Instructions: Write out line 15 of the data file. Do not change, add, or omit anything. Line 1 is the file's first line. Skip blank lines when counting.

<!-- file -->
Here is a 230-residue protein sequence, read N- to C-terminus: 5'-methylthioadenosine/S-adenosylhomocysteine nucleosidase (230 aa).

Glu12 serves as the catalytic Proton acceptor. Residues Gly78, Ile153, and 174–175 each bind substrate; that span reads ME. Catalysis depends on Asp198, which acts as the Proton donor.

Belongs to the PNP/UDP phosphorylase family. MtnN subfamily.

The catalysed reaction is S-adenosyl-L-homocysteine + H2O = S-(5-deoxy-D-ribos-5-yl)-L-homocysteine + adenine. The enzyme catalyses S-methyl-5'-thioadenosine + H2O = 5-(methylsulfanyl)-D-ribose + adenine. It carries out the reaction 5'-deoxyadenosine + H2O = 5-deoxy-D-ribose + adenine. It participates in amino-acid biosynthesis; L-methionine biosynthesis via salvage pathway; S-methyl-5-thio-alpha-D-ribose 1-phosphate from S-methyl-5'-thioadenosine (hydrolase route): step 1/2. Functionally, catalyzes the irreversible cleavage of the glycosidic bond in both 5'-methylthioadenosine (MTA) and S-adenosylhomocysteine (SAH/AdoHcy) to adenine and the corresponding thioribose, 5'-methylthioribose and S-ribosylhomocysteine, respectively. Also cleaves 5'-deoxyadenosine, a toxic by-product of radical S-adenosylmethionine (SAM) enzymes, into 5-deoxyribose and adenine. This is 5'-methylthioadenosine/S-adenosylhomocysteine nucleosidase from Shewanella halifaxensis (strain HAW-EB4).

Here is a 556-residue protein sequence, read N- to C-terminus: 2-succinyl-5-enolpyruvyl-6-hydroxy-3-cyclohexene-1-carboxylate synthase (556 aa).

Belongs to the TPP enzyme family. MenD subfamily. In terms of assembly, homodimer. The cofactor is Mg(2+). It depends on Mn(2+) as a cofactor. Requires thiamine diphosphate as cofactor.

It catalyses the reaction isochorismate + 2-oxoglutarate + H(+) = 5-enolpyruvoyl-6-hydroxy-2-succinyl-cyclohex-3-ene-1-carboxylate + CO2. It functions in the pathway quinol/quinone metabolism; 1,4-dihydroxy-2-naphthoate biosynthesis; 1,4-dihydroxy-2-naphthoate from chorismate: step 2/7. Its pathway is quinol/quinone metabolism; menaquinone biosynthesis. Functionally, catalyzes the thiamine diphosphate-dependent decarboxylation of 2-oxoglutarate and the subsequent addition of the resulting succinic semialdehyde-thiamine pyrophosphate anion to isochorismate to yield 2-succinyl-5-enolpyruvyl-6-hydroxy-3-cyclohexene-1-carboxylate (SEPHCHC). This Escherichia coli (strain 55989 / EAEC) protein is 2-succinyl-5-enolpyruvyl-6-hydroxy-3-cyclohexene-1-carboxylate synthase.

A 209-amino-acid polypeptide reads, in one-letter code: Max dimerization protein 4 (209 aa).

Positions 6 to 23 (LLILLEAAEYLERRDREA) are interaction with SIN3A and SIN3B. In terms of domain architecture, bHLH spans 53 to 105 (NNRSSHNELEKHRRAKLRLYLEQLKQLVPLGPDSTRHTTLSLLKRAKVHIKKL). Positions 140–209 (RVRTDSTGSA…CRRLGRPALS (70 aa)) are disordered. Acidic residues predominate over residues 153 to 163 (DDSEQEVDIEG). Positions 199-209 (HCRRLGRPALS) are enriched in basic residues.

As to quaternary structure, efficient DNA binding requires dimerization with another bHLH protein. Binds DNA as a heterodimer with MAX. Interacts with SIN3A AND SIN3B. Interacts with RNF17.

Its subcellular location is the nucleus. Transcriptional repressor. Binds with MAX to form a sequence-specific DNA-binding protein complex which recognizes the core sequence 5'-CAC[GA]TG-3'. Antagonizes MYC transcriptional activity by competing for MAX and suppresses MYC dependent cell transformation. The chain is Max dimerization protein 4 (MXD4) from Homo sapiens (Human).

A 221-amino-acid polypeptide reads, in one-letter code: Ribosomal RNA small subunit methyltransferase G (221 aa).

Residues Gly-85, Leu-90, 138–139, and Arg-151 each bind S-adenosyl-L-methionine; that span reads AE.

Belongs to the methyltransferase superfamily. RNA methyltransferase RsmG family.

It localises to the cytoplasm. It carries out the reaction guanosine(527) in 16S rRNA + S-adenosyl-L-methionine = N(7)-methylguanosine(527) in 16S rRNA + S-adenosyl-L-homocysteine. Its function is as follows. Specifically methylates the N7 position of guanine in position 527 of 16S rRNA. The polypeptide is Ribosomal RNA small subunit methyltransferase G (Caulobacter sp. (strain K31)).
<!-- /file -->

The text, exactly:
It localises to the cytoplasm. It carries out the reaction guanosine(527) in 16S rRNA + S-adenosyl-L-methionine = N(7)-methylguanosine(527) in 16S rRNA + S-adenosyl-L-homocysteine. Its function is as follows. Specifically methylates the N7 position of guanine in position 527 of 16S rRNA. The polypeptide is Ribosomal RNA small subunit methyltransferase G (Caulobacter sp. (strain K31)).